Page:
GM Maurice Ashley attempts to go into "full turtle mode?!"

GM Maurice Ashley attempts to go into “full turtle mode?!”

16.e5 {!} {IM Emory Tate was not impressed by his opponent’s defense and begins his assault.}

IM Emory Tate was not impressed.

IM Emory Tate was not impressed.

Nh5 {Of course we should expect Grandmasters to find the best defensive resoursces and GM Maurice Ashley does just that.}

17.Qh3 {IM Emory Tate’s queen had to move and placing it into the same file as black’s king is the most aggressive choice available.}

f5 {This fails to keep the position closed because of the “en passant” option.

Another choice for black would have been to play something like this:}

( 17…d5 18.f5 exf5 19.Nxd5 Qd8 20.Nxe7 Nxe7 21.Qh4 Be6 22.Bg5

{but white is still winning easily.} )

18.exf6 Nxf6 {?} {After this mistake, GM Maurice Ashley’s position disintegrates. IM Emory Tate suggested that play should have continued like this:}

( 18…Bxf6 19.Ng5 Bxg5 20.fxg5 e5 21.g4 {with white mainting the advantage in a complicated position.}

)

IM Emory Tate suggested that black should have played 18...Bxf6 instead of 18...Nxf6.

IM Emory Tate suggested that black should have played 18…Bxf6 instead of 18…Nxf6.

19.Ng5 {!} {IM Emory Tate has been punishing GM Maurice Ashley’s mistakes with razor sharp accuracy.}

Rcf8 {GM Maurice Ashley is against the ropes and hoping his opponent misses the knockout blow.}

20.Nxe6 {!} {IM Emory Tate, whose son is a World Champion kick boxer, knows how to finish a bout.}

IM Emory Tate, whose son is a World Champion kick boxer, knows how to finish a bout.

IM Emory Tate, whose son is a World Champion kick boxer, knows how to finish a bout.

Qc8 {The computer may recommend a slightly different line but all the roads lead to a rapid defeat for black.}

21.f5 {IM Emory Tate keeps applying relentless pressure until his opponent cracks.}

21…gxf5

22.Bxf5 Rf7

23.Bh6 {To his credit, GM Maurice Ashley manages to save his king but will definitely

lose material after IM Emory Tate plays Ng5. Knowing this, black resigns.}

To his credit, GM Maurice Ashley manages to save his king but will definitely lose material after IM Emory Tate plays Ng5. Knowing this, black resigns.

To his credit, GM Maurice Ashley manages to save his king but will definitely
lose material after IM Emory Tate plays Ng5. Knowing this, black resigns.

1-0

 

Daaim Shabazz PhD. has a great blog entitled, “The Chess Drum.” Check it out!

 

Gm Maurice Ashley is running the richest chess tournament in history in Las Vegas. Sign up at http://millionairechess.com/

 

IM Emory Tate will be glad to teach your child in person at the TCAMA Summer Chess Camp in Fremont, California.

 

Attacking Chess: Move by Move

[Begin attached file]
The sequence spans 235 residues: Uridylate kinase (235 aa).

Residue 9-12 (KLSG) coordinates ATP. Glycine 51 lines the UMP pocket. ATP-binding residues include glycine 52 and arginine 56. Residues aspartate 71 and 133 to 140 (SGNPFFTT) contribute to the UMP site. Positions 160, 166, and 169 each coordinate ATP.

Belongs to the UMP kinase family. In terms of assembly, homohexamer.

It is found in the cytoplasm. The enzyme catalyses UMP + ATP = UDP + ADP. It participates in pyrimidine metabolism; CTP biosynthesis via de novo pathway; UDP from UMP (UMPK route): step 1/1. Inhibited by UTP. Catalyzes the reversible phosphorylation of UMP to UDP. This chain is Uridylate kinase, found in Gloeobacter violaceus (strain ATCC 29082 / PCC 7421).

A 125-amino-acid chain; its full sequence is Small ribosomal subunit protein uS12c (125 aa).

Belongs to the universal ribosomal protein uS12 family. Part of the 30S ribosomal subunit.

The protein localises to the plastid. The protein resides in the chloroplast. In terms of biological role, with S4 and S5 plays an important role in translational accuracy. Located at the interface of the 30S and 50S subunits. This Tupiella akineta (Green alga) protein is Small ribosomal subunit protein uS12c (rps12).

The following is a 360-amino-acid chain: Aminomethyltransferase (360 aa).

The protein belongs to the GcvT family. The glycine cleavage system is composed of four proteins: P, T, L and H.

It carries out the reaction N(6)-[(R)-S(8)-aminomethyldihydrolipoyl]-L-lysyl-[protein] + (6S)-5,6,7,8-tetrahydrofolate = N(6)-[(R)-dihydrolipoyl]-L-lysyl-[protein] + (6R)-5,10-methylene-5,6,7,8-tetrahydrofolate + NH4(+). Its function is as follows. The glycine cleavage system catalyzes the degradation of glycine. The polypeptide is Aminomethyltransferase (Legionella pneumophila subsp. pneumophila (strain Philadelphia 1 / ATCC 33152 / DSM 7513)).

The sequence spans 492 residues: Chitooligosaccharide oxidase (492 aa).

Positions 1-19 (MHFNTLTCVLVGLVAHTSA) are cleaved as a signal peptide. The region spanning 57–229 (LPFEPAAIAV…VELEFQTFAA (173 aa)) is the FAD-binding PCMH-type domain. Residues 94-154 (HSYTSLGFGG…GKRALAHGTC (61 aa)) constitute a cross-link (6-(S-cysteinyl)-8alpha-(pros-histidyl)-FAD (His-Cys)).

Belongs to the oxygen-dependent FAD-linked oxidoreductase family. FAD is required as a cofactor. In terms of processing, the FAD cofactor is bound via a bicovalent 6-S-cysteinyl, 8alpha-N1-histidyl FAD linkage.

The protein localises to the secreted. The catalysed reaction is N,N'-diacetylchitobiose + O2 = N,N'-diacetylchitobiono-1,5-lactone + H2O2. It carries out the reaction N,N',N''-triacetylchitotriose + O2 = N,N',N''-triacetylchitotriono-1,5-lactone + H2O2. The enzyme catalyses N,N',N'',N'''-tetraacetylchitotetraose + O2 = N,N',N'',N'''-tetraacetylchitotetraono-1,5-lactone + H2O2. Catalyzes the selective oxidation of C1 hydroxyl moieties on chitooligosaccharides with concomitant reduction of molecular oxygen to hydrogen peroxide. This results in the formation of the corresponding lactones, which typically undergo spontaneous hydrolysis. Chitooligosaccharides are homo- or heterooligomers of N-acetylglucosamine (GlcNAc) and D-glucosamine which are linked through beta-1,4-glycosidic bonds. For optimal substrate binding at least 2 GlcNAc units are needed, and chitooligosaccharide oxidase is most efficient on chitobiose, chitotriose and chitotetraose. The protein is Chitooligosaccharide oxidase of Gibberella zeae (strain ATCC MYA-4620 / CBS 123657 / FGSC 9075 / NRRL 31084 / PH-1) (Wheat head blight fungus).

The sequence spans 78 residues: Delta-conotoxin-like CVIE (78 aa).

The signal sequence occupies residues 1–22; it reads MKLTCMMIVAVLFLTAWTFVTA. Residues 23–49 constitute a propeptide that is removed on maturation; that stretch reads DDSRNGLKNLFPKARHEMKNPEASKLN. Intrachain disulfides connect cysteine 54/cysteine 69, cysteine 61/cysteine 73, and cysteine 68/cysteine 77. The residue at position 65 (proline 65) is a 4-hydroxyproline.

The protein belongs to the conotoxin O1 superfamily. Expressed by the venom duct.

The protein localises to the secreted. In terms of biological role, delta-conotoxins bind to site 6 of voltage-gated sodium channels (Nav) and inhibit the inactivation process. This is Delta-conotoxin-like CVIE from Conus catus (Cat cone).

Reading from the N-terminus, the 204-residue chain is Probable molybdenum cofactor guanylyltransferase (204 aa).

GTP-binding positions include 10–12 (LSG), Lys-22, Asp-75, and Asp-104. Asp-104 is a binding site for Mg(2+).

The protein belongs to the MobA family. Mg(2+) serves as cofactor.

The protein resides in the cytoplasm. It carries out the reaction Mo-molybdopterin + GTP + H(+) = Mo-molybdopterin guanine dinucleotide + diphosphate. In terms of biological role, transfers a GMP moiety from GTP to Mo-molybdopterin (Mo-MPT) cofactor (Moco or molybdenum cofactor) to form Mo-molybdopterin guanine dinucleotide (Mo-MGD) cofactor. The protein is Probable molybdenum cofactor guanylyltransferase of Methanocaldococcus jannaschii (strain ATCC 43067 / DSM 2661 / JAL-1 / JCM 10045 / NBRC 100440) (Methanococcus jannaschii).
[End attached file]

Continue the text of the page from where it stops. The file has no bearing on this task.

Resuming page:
June 18, 2014

Obviously, the ultimate goal in chess is a checkmate and therefor it stands to reason that good technique for attacking an opponent’s king  is one the most important skills a young chess player should study. However, because understanding the tactics and strategies of attacking is also a necessary skill for a successful defensive chess player, studying attacking masterpieces may also save a young player from unnecessary losses. As much as possible, I try to teach my students proper attacking techniques as well as encourage them to use openings that result in  sharp positions.

In the game below, I examine an attacking masterpiece played by Susan Polgar at the age of eight. In the style of Irving Chernev’s Logical Chess: Move by Move,” I comment on every move that was played in the game. I hope that readers of this blog will take some extra time to help a younger chess player understand some of the pure attacking motifs employed by Susan Polgar at the start of her chess career. Also, please consider signing your child up for the Fremont Summer Chess Camp at Mission San Jose Elementary School to expose them to more lessons like this one and to allow your child to actually meet GM Susan Polgar in person.

 

[Site “Budapest (Hungary)”]
[Date “1977”]
[White “Polgar Zsuzsa (Susan)”]
[Black “Sirko”]
[Result “1-0”]
[ECO “B21”]
[Opening “Sicilian”]
[Variation “Smith-Morra, 4.Nxc3 Nc6 5.Nf3 e6 6.Bc4 a6”]

1. e4

An eight year old Susan Polgar preferred the dynamic possibilities of playing "1. e4." Several years prior to this game, Bobby Fischer declared the move, "best by test" on one of his score sheets.

An eight year old Susan Polgar preferred the dynamic possibilities of playing “1. e4.” Several years prior to this game, Bobby Fischer declared the move, “best by test” on one of his score sheets.

1… c5

Remuneratively for the authors of opening books, the Sicilian Defense is a popular reply to "1. e4" which requires extensive preparation.

Remuneratively for the authors of opening books, the Sicilian Defense is a popular reply to “1. e4” which requires extensive preparation.

2. d4

Rather than play into her opponent's opening preparation, Susan Polgar challenges the "c5" pawn on move two. At age eight Susan Polgar, is already a predator at the chess board.

Rather than play into her opponent’s opening preparation, Susan Polgar challenges the “c5” pawn on move two. At age eight, Susan Polgar is already a predator at the chess board.

2…cxd4

"What do you do after 2. d4 in the Sicilian?" You take it, of course!

“What do you do after 2. d4 in the Sicilian?” You take it, of course!

3. c3

The Smith-Morra Gambit is a delightfully hostile way to crush black's Sicilian dreams.